July 17, 2014

Regulating immune regulators

Understanding how to control the generation of regulatory T cells could have important implications for treating autoimmunity and cancer.

Regulatory T cells (Tregs) are a specialized subset of T cells that maintain self-tolerance and prevent autoimmunity. They are composed of thymus-derived (tTregs) and peripheral-derived (pTregs) cells; however, the signaling events that control development of these two populations are not well defined.

For the first time, Sudheer Pabbisetty, Ph.D., Eric Sebzda, Ph.D., and colleagues identify a transcription factor (KLF2) that is specifically required for the generation of pTregs but not tTregs. They also show that drugs that stabilize KLF2 protein levels enhance pTreg development.

The findings, published in the July 1 Proceedings of the National Academy of Sciences, indicate that KLF2 is a therapeutic target for controlling Treg production. While increasing Tregs is valuable in limiting autoimmunity, it can be detrimental in situations where Tregs hinder desired immune responses – such as those directed against tumors. In these cases, it might be desirable to use drugs that promote KLF2 degradation to reduce the production of Tregs.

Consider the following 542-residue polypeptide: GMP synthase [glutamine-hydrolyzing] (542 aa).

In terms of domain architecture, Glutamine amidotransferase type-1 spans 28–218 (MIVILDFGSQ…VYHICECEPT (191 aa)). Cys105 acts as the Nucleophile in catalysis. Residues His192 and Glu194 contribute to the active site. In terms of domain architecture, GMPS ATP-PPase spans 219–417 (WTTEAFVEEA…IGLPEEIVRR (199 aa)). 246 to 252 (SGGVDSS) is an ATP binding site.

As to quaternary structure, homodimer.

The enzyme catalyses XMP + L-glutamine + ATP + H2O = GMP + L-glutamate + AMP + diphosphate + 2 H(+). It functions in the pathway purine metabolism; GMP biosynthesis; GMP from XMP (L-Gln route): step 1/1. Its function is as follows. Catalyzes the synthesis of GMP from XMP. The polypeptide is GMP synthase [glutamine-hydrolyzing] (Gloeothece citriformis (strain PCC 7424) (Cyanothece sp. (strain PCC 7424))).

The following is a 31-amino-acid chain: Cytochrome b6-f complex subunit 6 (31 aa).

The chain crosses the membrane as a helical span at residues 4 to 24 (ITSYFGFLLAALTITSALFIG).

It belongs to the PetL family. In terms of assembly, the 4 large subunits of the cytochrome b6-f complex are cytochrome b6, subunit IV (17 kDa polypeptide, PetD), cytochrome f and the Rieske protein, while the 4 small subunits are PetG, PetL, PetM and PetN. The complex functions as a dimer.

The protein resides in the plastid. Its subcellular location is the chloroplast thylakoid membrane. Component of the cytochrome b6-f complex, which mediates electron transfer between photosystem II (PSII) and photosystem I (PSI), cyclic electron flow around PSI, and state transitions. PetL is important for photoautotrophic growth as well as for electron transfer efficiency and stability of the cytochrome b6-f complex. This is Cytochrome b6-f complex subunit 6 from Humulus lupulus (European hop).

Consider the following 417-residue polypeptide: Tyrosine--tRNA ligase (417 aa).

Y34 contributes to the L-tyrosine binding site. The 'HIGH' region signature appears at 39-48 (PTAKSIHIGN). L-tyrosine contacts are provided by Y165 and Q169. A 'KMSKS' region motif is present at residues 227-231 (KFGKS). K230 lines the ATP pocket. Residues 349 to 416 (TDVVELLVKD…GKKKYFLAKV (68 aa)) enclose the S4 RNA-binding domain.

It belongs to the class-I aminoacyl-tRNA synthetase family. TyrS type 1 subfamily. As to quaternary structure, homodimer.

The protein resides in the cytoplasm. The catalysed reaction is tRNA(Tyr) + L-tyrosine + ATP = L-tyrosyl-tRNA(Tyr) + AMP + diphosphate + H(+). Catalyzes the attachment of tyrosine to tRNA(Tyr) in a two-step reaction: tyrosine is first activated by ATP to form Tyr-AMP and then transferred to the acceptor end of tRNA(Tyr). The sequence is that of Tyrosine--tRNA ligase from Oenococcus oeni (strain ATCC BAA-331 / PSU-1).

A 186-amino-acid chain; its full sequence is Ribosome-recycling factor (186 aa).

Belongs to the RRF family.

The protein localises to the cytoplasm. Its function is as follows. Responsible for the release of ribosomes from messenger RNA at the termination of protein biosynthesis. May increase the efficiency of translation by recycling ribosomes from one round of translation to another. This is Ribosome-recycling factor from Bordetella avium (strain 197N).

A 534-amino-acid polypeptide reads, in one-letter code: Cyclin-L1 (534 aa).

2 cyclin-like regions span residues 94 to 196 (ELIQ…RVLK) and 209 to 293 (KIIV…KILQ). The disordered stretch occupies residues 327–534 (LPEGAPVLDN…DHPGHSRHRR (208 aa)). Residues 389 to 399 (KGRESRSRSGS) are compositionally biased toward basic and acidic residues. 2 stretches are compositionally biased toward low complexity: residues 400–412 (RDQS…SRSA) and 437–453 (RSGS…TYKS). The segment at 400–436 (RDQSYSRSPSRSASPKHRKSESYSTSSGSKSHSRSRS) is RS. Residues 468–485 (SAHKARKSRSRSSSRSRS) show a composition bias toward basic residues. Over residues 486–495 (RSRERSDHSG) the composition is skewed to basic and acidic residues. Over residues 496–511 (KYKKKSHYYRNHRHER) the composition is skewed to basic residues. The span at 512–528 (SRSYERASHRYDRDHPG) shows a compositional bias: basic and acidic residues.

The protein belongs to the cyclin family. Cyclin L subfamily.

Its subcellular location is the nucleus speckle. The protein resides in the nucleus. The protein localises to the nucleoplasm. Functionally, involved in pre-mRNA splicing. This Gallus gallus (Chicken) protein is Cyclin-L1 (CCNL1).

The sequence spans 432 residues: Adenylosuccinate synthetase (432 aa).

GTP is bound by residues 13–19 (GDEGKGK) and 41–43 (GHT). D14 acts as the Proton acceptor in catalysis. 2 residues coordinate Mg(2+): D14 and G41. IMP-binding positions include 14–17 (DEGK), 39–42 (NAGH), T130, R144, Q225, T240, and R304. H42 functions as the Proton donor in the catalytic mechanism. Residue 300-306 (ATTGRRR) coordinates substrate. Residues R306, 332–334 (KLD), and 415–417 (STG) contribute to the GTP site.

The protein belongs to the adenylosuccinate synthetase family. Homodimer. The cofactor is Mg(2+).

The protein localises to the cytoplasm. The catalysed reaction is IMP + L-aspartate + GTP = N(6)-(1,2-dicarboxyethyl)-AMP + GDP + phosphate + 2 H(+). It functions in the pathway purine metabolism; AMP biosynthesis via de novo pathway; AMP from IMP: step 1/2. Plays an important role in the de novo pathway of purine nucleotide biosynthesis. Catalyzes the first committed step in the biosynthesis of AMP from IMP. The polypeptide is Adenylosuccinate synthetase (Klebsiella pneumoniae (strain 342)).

This research was supported by a grant from the National Institutes of Health (HL094773).

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